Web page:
Tuesday, December 12, 2017

Save the Polar Bears

We have all seen the pictures of the dying polar bear. Shot by National Geographic the image has been presented as irrefutable proof that climate change is killing off the polar bears. Never mind that we only see one lonely bear. Never mind that we do not know why the bear was dying. It doesn’t matter. To true believers, the polar bear instantly became a totem, a symbol of the horrors that Donald Trump was causing to the pristine natural world.

If it’s too good to be true, it probably is. Even Slate, no right wing organ of incorrect opinion, has explained that, in the words of an expert, polar bears die all the time. You will admit that the idea is astonishing.  Even more amazing, we often do not know why. For all we know the bear in question was dying from bone cancer. It would be difficult to blame that one on Republicans, but perhaps the bear would have been saved by Obamacare. Hey, you never know.

Slate reports:

For one thing, [wildlife biologist Jeff Higdon] says, during summertime, part of the Arctic is often ice-free. That’s due to seasonal changes, not climatic shifts. And while it can be hard to stomach never mind witness, animals starve to death all the time, for a million different reasons. “We may start to see more [climate-caused starvation] over time, but at this point, there’s no evidence I’m aware of that we’re seeing that,” Higdon adds.

Not wanting to disappoint its readers Slate adds that climate change is killing the polar bears, though not necessarily the one we see dying before our eyes.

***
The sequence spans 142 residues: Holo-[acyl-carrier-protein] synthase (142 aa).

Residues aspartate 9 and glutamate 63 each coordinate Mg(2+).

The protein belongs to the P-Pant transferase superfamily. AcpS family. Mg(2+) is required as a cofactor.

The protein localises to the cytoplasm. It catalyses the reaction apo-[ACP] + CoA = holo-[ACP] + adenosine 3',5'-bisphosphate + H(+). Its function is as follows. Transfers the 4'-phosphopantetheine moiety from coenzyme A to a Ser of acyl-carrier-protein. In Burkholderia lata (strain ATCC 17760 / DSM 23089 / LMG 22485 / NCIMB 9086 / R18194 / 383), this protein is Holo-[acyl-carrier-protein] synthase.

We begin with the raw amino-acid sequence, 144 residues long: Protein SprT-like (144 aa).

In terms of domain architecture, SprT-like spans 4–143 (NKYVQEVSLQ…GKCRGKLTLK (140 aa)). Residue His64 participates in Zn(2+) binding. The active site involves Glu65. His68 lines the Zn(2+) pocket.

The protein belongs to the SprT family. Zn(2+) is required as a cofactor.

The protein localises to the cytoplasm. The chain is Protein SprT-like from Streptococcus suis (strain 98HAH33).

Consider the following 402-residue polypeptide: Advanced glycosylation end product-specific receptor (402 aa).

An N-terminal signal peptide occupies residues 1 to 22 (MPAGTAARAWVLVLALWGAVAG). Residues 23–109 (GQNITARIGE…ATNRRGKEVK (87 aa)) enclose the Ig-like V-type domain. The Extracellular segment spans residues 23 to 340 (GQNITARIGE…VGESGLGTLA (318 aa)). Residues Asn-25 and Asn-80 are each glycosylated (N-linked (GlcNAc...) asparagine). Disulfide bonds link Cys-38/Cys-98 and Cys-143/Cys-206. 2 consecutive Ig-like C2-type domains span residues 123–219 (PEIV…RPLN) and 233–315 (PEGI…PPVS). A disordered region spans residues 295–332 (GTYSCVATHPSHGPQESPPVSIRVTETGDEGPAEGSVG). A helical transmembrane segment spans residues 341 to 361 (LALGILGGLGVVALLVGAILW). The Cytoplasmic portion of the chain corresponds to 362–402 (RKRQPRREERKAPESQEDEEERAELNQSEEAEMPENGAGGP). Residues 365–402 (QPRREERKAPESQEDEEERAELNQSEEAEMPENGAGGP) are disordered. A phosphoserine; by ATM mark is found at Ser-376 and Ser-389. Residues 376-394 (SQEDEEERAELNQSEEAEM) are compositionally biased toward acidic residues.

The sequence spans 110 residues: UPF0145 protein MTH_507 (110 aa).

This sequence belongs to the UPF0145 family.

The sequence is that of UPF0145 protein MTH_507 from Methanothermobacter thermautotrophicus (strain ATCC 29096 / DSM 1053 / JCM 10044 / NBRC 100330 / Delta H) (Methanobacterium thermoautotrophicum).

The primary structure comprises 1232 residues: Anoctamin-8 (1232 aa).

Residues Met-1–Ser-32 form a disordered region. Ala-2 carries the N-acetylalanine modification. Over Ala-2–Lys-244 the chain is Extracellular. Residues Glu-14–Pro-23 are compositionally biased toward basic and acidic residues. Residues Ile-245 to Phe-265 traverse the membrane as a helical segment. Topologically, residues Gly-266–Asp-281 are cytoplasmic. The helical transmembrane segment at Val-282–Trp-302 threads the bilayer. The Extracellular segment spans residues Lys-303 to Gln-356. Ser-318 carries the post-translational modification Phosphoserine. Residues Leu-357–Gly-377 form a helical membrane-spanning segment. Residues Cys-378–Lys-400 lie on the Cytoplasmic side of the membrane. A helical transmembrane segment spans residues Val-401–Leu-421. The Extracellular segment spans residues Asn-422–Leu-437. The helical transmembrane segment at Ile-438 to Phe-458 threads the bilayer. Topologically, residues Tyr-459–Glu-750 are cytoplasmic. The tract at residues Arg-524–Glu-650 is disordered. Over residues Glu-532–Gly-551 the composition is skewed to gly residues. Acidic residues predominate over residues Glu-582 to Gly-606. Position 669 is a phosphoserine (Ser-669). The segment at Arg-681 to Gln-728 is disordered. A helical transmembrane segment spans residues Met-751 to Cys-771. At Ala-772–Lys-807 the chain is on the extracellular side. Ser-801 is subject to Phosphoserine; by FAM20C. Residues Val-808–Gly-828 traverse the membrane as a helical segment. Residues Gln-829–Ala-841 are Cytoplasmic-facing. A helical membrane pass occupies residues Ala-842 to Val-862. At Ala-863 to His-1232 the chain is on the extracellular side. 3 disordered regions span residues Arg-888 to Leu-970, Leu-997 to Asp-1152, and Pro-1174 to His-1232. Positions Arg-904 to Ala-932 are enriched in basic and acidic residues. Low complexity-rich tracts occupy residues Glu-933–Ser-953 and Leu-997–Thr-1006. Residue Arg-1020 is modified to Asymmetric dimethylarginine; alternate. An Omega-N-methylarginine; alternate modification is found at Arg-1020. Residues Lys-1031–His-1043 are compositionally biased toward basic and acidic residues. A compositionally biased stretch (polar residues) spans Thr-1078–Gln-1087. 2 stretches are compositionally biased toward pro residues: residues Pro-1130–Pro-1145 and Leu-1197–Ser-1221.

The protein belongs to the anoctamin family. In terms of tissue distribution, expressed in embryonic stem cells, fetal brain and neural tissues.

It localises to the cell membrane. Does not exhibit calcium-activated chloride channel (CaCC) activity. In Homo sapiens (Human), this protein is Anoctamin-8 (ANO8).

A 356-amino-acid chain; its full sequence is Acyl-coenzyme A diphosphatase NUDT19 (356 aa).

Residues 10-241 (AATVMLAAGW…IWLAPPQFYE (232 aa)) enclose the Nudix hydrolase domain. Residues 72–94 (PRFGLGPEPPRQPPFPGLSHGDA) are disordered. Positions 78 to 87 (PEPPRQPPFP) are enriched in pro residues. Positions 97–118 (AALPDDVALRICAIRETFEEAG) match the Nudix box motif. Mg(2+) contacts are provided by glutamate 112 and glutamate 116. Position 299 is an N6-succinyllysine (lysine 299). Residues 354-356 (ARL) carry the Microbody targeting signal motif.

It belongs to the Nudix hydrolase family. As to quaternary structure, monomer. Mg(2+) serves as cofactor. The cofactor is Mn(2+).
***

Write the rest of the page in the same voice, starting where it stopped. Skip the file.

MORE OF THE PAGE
Still, we can ask whether or not Slate is right? Are the polar bears doomed because Trump walked away from the Paris Climate Accord? Enquiring minds want to know.

The NoTricksZone blog (via Moonbattery and via Maggie’s Farm) summarizes the latest in peer reviewed science:

Most of the world’s polar bears live in Canada.  Hunters and elders from northern Canada’s native communities have been immersed in studying polar bear ecology for centuries.

In two new peer-reviewed papers published in the journals Ecology and Evolution and Polar Record, scientists record the observations and experiences of Canada’s polar bear “experts” — the community members who live side-by-side with these “sea bears” (Ursus maritimus).

According to scientists, no study has indicated that there is reason to presume that the perspectives of community observers are either suspect or incorrect.  In fact, there have been multiple occasions when traditional ecological knowledge gleaned from local populations accurately identified polar bear subpopulation trends before new scientific studies could be conducted to corroborate them (York et al., 2016).

The overwhelming conclusion from years of accumulated conversations with native populations about polar bears is that there is almost no connection between the long-term observations of polar bear ecology and the more recent claims that polar bears as a species are in grave danger due to climate change and thinning sea ice.

In fact, the long-term observations suggest that polar bear subpopulations are currently faring quite well, with 92% of  the subpopulations studied either remaining stable or growing in recent years.

According to Inuit observers, there may even be “too many” bears now.

Now we can all rejoice because the polar bears are thriving. Right?


Jack Fisher said...

This Bear (4-9, last in the NFC North) is dying of embarrassment and is pining away because Jay Cutler left. Science proves it. #NukeTheBears!

Sam L. said...

Warmenists attribute all bad (as they see it) outcomes to the Dreaded Warming. It's all they have.

Sam L. said...

I'll believe what the locals say about the bears.

trigger warning said...

Given that many of the Inuit rely on income from bear hunting (cost often exceeding $20,000/hunt) and its associated services, it's in the interest of the locals to conserve and protect that resource. Inuit live with the bears; they know what's going on.

Anonymous said...

Wait till these snowflakes see pic of a polar bear warding off starvation. That can be hard to stomach too -- but not so much for the polar bear